Skip to comments.Spending Cuts Are Mostly Fiction (Why are spending hikes and tax hikes called spending “cuts.”?)
Posted on 01/15/2013 7:15:12 AM PST by SeekAndFind
Would you like to save $20,000 this year? Of course you would. Heres how: Plan a month-long vacation to Disneyland, and budget $20,000 for the trip. Then dont go. Presto! You just cut your family budget by 20 grand.
This sounds absurdbecause it is. Yet that is precisely how Washington operates.
A couple of weeks ago, President Obama claimed on national TV that I cut spending by over a trillion dollars in 2011. But as many people quickly pointed out, in fiscal 2011 federal spending rose from $3.4 trillion to $3.6 trillion. Nevertheless, the President repeated the claim on Jan. 2, insisting that last year we started reducing the deficit through $1 trillion in spending cuts.
What he meant was that in 2011 he agreed to cut spending in future years, in much the same way canceling a future vacation cuts your own budget. It is a fiction necessary to sustain the presidents pose that he wants a balanced approach to deficit reduction.
That is also nonsense. Take the midnight deal to avert the fiscal cliff, which the White House says will reduce the deficit $737 billion. Of that amount, $620 billion comes from raising taxes. Some balance.
The pretense of balance looks even worse when you pick apart other loaded language. In Washington, a balanced approach combines tax hikes and spending cuts in roughly equal measure. Pause and ask yourself: Whats missing from that analysis?
Exactly right: revenue. Why omit revenue? Because including it shows the deficit is caused by too much spending, rather than too little taxing. Take the Bush tax cuts. While they did lower government revenue temporarily and slightlyfrom $2 trillion in 2000 to $1.89 trillion in 2004revenue soon bounced back, and in 2007 reached a historic high of $2.6 trillion. In nominal terms, thats a 30 percent increasein seven yearsdespite the tax cuts.
Trouble is, during the same period spending grew even faster, from $1.8 trillion to $2.7 trillion (a 50 percent increase).
The recession kicked the stuffing out of government receipts, which were about $2.5 trillion last year. Yet federal revenue is expected to rise to $3.3 trillion by 2015 and $4.3 trillion by 2020. That is a nominal 72-percent increasein only eight years.
Spending, meanwhile, has continued to scream upward like a missile, rising from $1.8 trillion in 2000 to $3.8 trillion last year. Nevertheless, Democrats and progressives are trying to sell the fairy tale that spending cuts account for the bulk of recent deficit reduction. The Center for American Progress, for instance, claims nearly three-quarters of deficit reduction to date results from spending cuts.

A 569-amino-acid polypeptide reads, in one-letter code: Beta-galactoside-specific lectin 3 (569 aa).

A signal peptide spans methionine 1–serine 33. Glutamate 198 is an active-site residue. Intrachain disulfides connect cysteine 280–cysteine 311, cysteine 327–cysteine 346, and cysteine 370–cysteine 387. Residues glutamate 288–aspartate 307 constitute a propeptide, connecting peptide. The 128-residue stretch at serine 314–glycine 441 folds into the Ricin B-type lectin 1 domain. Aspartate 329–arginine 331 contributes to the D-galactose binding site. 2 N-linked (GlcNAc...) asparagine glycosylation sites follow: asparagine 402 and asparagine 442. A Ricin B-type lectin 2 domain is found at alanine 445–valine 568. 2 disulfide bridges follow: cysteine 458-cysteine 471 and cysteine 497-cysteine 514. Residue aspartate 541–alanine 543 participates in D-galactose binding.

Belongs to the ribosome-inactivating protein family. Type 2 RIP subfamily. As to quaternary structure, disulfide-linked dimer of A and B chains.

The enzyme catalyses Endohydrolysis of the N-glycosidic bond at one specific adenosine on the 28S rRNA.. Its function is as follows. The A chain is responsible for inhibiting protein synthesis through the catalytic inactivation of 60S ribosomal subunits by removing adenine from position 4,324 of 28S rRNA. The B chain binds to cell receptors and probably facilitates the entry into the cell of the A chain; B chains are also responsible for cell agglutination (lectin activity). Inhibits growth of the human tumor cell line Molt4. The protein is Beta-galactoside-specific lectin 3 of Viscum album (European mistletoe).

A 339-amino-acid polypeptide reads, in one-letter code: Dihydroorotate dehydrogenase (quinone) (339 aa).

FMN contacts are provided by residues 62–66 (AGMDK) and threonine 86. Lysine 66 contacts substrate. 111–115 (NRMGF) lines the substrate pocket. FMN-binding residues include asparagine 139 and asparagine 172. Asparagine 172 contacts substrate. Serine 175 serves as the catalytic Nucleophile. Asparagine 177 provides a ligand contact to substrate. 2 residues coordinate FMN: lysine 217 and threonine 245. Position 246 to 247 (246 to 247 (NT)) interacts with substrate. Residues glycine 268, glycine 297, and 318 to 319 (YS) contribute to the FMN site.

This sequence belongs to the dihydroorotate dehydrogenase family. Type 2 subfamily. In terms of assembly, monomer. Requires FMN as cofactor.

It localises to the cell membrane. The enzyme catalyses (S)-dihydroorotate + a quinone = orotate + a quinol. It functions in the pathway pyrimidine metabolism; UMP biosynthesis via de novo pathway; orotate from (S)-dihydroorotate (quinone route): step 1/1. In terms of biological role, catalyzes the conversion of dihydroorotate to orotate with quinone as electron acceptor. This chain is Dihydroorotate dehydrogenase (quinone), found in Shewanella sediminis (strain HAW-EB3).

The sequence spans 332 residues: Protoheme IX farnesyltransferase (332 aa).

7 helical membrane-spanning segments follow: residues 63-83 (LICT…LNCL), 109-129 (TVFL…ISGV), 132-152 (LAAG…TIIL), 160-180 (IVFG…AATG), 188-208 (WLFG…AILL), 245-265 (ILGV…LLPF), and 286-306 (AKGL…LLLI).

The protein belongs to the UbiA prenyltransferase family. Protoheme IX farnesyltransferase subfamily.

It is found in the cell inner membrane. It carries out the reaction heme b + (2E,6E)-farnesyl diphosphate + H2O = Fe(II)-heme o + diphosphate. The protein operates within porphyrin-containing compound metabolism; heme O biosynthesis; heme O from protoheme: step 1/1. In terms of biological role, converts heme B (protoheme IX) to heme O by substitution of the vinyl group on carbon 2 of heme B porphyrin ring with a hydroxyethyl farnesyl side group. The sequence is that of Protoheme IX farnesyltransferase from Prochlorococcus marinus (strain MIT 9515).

But thats highly debatable. First, there has been no deficit reduction to date. The deficit reduction being discussed supposedly will take place over the next few years. More importantly: While certain federal programs have seen, or will see, small year-over-year reductions in appropriations and outlays, regarding the budget as a whole the cuts are cuts of the not-going-to-Disneyland sort: They merely reduce the rate of future projected spending growth.
To see how, consider what the budget for future years looked like in August of 2010, before all of the supposed cuts that have been agreed to, and what the budget looks like now, after the fiscal-cliff deal and all the other changes.
According to the Committee for a Responsible Federal Budget, using figures from the Congressional Budget Office, two years ago Washington expected to spend $4.26 trillion in 2015. Now the projections suggest Washington will spend $4.30 trillion in 2015. Either way, thats an increase from the current $3.8 trillion.
Its the same story for 2020. After everything Congress and the president have agreed to, spending in 2020 is still projected to be $5.1 trillionwhich is 34 percent more than we spent in 2012. So how can anyone claim to be cutting spending? Because two years ago, Washington had planned to spend $5.6 trillion in 2020. Since it now expects to spend less than that sum, that qualifies as a cut, at least in the no-trip-to-Disney sense.
Granted, these numbers dont account for inflation. But inflation is so low its not likely to change the real spending trajectory from upward to downward. The figures also assume the sequester cuts imposed by the Budget Control Act will never take place. Given what has just transpired, that assumption seems fairly safe.
The duplicity doesnt even end there. A few weeks ago Treasury Secretary Timothy Geithner claimed the administration had made $600 billion in spending cuts to entitlements. That claim was based on what the administration calls savings in mandatory programs. But as the AP notes, those savings included elements such as $60 billion in added revenue from a financial crisis responsibility fee and another $27 billion in increase[ed] employee contribution[s] to federal retirement programs.
In other words: tax hikes.
Only in Washington could you get away with referring to both spending hikes and tax hikes as spending cuts. Perhaps its time those inside the Beltway stopped getting away with it.
Yeh...I like the retirement downsizing farce......They save the $50,000 plus salary....but are still paying $50,000 plus in retirement benefits...........AND did not replace the non essential employee. What a savings!! Pay for no work !! What a concept.
The standard excuse is to blame the MSM but the only real explanation is that Obama is smarter, at least cleverer, than congressional Republicans are as he is always out there working the voters.
Even on this point I have seen ‘conservative’ House members on Sunday shows trying to argue against this, here is what they say:
“No we didn't cut spending” and thats it. No details.
I fail to see how pointing out all the Lies, Fraud and Deception on behalf of the Ruling Class will help anybody’s Self Esteem.